Publication

Chemokines and their receptors in central nervous system disease

Biber, K., de Jong, EK., van Weering, HRJ. & Boddeke, HWGM., Jan-2006, In : CURRENT DRUG TARGETS. 7, 1, p. 29-46 18 p.

Research output: Contribution to journalReview articleAcademicpeer-review

APA

Biber, K., de Jong, EK., van Weering, HRJ., & Boddeke, HWGM. (2006). Chemokines and their receptors in central nervous system disease. CURRENT DRUG TARGETS, 7(1), 29-46.

Author

Biber, K ; de Jong, EK ; van Weering, HRJ ; Boddeke, HWGM. / Chemokines and their receptors in central nervous system disease. In: CURRENT DRUG TARGETS. 2006 ; Vol. 7, No. 1. pp. 29-46.

Harvard

Biber, K, de Jong, EK, van Weering, HRJ & Boddeke, HWGM 2006, 'Chemokines and their receptors in central nervous system disease', CURRENT DRUG TARGETS, vol. 7, no. 1, pp. 29-46.

Standard

Chemokines and their receptors in central nervous system disease. / Biber, K; de Jong, EK; van Weering, HRJ; Boddeke, HWGM.

In: CURRENT DRUG TARGETS, Vol. 7, No. 1, 01.2006, p. 29-46.

Research output: Contribution to journalReview articleAcademicpeer-review

Vancouver

Biber K, de Jong EK, van Weering HRJ, Boddeke HWGM. Chemokines and their receptors in central nervous system disease. CURRENT DRUG TARGETS. 2006 Jan;7(1):29-46.


BibTeX

@article{a668427e13ee4700ad6a227e9c912dc2,
title = "Chemokines and their receptors in central nervous system disease",
abstract = "Almost a decade ago, it was discovered that the human deficiency virus (HIV) makes use of chemokine receptors to infect blood cells. This appreciation of the clinical relevance of specific chemokine receptors has initiated a considerable boost in the field of chemokine research. It is clear today that chemokine signaling orchestrates the immune system and is widely involved in both physiological and pathophysiological processes. Since the chemokine system offers various targets through which pathology could be influenced, most pharmaceutical companies have chosen this system as a therapeutic target for a variety of diseases. Here recent developments concerning the role of chemokines in diseases of the central nervous system (CNS) as well as their possible therapeutic relevance are discussed.",
keywords = "EXPERIMENTAL AUTOIMMUNE ENCEPHALOMYELITIS, MONOCYTE CHEMOATTRACTANT PROTEIN-1, FOCAL CEREBRAL-ISCHEMIA, EXPERIMENTAL ALLERGIC ENCEPHALOMYELITIS, BLOOD-BRAIN-BARRIER, MACROPHAGE INFLAMMATORY PROTEIN-1, MULTIPLE-SCLEROSIS LESIONS, INDUCED NEUTROPHIL CHEMOATTRACTANT, INTERFERON-INDUCIBLE PROTEIN-10, CULTURED HUMAN ASTROCYTES",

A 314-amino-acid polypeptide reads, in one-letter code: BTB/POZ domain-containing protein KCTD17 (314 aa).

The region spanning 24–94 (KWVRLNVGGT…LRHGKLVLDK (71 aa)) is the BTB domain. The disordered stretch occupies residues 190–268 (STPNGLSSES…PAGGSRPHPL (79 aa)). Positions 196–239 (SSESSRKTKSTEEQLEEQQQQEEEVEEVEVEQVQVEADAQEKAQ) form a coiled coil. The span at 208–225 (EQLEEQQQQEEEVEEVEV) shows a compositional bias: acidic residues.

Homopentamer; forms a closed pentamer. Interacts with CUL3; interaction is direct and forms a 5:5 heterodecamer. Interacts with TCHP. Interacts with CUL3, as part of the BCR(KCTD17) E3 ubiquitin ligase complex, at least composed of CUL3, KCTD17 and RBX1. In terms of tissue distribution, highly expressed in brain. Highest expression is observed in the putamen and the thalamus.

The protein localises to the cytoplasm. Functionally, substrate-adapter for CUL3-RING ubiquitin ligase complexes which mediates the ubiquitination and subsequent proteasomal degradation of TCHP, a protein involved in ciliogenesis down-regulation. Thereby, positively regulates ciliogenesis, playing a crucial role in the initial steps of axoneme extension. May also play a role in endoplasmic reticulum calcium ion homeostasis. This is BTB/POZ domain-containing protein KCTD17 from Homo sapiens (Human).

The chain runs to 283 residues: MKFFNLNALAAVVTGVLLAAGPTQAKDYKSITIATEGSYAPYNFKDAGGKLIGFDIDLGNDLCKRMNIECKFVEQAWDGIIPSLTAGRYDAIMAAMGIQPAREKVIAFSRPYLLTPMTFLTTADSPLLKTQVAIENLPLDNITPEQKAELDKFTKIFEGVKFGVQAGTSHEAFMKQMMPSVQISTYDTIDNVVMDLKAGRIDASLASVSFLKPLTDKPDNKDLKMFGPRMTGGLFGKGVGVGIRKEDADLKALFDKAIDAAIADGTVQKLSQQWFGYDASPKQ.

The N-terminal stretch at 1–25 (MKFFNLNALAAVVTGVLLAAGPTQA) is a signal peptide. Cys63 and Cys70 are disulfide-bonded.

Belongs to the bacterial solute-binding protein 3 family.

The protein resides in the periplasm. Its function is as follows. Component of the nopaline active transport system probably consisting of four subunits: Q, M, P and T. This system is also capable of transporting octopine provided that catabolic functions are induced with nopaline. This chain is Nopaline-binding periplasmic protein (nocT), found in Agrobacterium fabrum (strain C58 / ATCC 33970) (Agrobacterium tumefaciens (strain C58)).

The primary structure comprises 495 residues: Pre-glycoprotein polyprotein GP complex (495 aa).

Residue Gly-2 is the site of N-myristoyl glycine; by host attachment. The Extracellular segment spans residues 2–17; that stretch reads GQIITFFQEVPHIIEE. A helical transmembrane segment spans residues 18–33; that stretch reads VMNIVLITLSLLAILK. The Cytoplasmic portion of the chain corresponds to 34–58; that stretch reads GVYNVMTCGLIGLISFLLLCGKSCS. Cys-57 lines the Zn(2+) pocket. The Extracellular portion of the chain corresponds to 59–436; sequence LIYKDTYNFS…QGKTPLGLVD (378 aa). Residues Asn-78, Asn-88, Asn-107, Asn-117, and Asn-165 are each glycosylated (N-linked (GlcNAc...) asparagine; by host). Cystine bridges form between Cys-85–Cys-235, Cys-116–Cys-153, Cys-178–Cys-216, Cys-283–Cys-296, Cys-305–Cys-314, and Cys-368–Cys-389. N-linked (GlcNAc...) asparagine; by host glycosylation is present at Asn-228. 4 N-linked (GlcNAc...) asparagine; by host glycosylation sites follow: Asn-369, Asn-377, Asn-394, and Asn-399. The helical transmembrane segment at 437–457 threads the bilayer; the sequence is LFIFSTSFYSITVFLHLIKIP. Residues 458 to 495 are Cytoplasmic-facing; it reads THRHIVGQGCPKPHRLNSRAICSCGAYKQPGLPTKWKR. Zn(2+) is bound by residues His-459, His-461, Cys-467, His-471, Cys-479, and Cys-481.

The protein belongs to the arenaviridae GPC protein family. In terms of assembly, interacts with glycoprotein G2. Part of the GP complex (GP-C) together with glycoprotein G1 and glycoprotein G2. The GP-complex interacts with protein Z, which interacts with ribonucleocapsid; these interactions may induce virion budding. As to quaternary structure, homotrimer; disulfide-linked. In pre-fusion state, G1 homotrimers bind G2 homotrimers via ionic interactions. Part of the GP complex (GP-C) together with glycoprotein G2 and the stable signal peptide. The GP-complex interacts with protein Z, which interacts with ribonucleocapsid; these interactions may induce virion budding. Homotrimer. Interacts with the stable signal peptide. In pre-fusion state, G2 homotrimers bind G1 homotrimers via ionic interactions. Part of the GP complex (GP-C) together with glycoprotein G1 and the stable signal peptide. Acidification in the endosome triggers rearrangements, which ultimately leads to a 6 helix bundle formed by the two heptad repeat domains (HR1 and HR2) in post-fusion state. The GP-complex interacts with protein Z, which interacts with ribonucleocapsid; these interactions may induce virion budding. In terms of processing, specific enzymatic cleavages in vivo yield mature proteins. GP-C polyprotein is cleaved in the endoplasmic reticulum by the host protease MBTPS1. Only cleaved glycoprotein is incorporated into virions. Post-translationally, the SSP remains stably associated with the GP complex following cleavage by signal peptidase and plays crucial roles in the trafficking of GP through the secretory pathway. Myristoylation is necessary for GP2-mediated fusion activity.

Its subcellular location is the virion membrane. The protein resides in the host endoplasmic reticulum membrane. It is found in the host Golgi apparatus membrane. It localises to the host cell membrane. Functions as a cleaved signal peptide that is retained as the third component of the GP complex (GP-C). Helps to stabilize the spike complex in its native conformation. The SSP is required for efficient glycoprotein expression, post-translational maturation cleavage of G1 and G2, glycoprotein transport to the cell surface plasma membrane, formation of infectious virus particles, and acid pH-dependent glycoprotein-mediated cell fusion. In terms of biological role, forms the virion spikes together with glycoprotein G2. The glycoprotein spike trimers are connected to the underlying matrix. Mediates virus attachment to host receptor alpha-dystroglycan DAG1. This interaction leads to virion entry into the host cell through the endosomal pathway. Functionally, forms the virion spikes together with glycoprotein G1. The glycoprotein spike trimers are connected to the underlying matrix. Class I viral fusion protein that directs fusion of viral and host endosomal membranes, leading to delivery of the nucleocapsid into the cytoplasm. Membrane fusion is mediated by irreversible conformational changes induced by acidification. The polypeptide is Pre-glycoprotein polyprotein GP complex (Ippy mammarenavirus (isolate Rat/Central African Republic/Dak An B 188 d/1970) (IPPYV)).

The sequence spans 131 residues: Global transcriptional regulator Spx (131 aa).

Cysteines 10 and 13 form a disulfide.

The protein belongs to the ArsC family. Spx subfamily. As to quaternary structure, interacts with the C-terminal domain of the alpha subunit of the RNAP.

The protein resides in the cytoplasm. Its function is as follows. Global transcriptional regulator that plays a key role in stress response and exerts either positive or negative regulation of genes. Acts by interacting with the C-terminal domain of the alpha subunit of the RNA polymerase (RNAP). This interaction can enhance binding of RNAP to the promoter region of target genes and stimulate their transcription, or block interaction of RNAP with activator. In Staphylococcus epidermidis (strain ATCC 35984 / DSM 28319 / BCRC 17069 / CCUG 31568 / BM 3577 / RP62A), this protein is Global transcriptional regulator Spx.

author = "K Biber and {de Jong}, EK and {van Weering}, HRJ and HWGM Boddeke",
year = "2006",
month = jan,
language = "English",
volume = "7",
pages = "29--46",
journal = "CURRENT DRUG TARGETS",
issn = "1389-4501",
number = "1",

}

RIS

TY - JOUR

T1 - Chemokines and their receptors in central nervous system disease

AU - Biber, K

AU - de Jong, EK

AU - van Weering, HRJ

AU - Boddeke, HWGM

PY - 2006/1

Y1 - 2006/1

N2 - Almost a decade ago, it was discovered that the human deficiency virus (HIV) makes use of chemokine receptors to infect blood cells. This appreciation of the clinical relevance of specific chemokine receptors has initiated a considerable boost in the field of chemokine research. It is clear today that chemokine signaling orchestrates the immune system and is widely involved in both physiological and pathophysiological processes. Since the chemokine system offers various targets through which pathology could be influenced, most pharmaceutical companies have chosen this system as a therapeutic target for a variety of diseases. Here recent developments concerning the role of chemokines in diseases of the central nervous system (CNS) as well as their possible therapeutic relevance are discussed.

AB - Almost a decade ago, it was discovered that the human deficiency virus (HIV) makes use of chemokine receptors to infect blood cells. This appreciation of the clinical relevance of specific chemokine receptors has initiated a considerable boost in the field of chemokine research. It is clear today that chemokine signaling orchestrates the immune system and is widely involved in both physiological and pathophysiological processes. Since the chemokine system offers various targets through which pathology could be influenced, most pharmaceutical companies have chosen this system as a therapeutic target for a variety of diseases. Here recent developments concerning the role of chemokines in diseases of the central nervous system (CNS) as well as their possible therapeutic relevance are discussed.

KW - EXPERIMENTAL AUTOIMMUNE ENCEPHALOMYELITIS

KW - MONOCYTE CHEMOATTRACTANT PROTEIN-1

KW - FOCAL CEREBRAL-ISCHEMIA

KW - EXPERIMENTAL ALLERGIC ENCEPHALOMYELITIS

KW - BLOOD-BRAIN-BARRIER

KW - MACROPHAGE INFLAMMATORY PROTEIN-1

KW - MULTIPLE-SCLEROSIS LESIONS

KW - INDUCED NEUTROPHIL CHEMOATTRACTANT

KW - INTERFERON-INDUCIBLE PROTEIN-10

KW - CULTURED HUMAN ASTROCYTES

M3 - Review article

VL - 7

SP - 29

EP - 46

JO - CURRENT DRUG TARGETS

JF - CURRENT DRUG TARGETS

SN - 1389-4501

IS - 1

ER -

ID: 4392378